The SeniorCare Investor: Assisted Living Prices Soar--
SNF Prices Fall From 2010’s Record, M&A Market Strong
After three years of suffering through distressed sale after distressed sale, not to mention skittish lenders, the seniors housing market certainly came alive in 2011. In most bull markets, it is quality that drives the buying interest, and that pushes the average values up. So because of three years spent working through troubled and non-stabilized properties and portfolios, much of which was focused on one company, when the better properties became available for sale, the buyers lined up at the bidding gate.
The increases in the average prices paid, for the overall seniors housing market as well as for the separate assisted living and independent living markets, were unprecedented, both on a dollar basis and on a percentage basis. In a different environment, that would be cause for concern and represent a potential over-heating of the acquisition market. But because the market was so starved for quality for three years, the surge in average prices across the board (except skilled nursing) really represented pent-up demand fed by the pent-up supply of potential sellers who were waiting on the sidelines. In addition, though the per-unit pricing may seem like it became overly aggressive, when the market is broken down further, it did not compare with the froth of the 2006 to 2007 period. While all the relevant statistics (including new ones) will be in our annual Senior Care Acquisition Report, coming out later this month, we will delve into a few of them so you can get a sense of what happened.
When looking at the overall seniors housing market (IL and AL combined), the average price per unit in 2011 increased by 44% over 2010’s level to $162,400 per unit. Although not a record, it was very close to the $164,500 per unit record in 2007. When breaking out the two components of the seniors housing market, both sub-sectors obviously rose by significant amounts. The average price per unit for assisted living communities soared by nearly 52% in 2011 to $156,900 per unit. This too was just below the record set in 2007 of $159,100 per unit. It must be remembered, however, that the average price per unit in 2010 was the lowest since 2004, so as a benchmark it may not be the best point in time for comparison purposes. As readers know, throughout 2011 we reported on a fairly continuous stream of higher-end properties and small portfolios which often attracted up to a dozen qualified bidders for each sale. This obviously did not go unnoticed in the market, especially at a time when most everyone was touting the need-driven benefits of assisted living compared with independent living, which in many markets suffered from greater occupancy weakness than assisted living, but not everywhere and not with all communities. So as owners (potential sellers) saw this market change, it made sense to test the market with their properties.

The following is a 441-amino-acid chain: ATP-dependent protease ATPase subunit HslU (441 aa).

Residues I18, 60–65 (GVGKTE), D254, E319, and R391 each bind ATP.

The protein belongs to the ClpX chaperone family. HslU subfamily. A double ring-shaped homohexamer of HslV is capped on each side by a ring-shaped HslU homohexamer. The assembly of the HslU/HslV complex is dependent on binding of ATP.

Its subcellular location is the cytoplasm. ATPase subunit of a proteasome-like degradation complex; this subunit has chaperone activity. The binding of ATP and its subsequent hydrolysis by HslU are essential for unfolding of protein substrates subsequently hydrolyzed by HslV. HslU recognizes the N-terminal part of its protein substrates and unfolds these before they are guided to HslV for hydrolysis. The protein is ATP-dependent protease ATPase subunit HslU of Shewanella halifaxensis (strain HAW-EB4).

On the independent living side of the business, the market also strengthened, but it had never fallen to the depths of the assisted living market so it did not have as far to rise. Prior to 2011, there were just so many distressed assisted living properties on the market that it overwhelmed the market psyche. In contrast, there are always fewer independent living communities on the market, and while there are always underperforming properties sold, they don’t usually dominate a market like assisted living did for three years. The average price per unit for IL communities in 2011 was $171,000, representing a 23% increase over 2010 and like assisted living, just under the record of $174,500 per unit set in 2007. The dollar volume of independent living sales in 2011 almost matched the $1.1 billion in sales that occurred in 2007, so there were many similarities between the two years, including cap rate (more on that later). It was a little surprising that this sector of the market performed so well in 2011 given all the negative commentary that it wasn’t need driven, but just like assisted living, the quality of what was sold improved and it is likely that buyers believed that they had seen the worst of the market in terms of census and rate increases and that both had nowhere to go but up, especially in attractive markets.
Moving on to cap rates, for the overall seniors housing market (AL and IL combined), the average cap rate declined in 2011 by 60 basis points to 8.8%...Want to read more? Click here for a free trial to The SeniorCare Investor and download the current issue today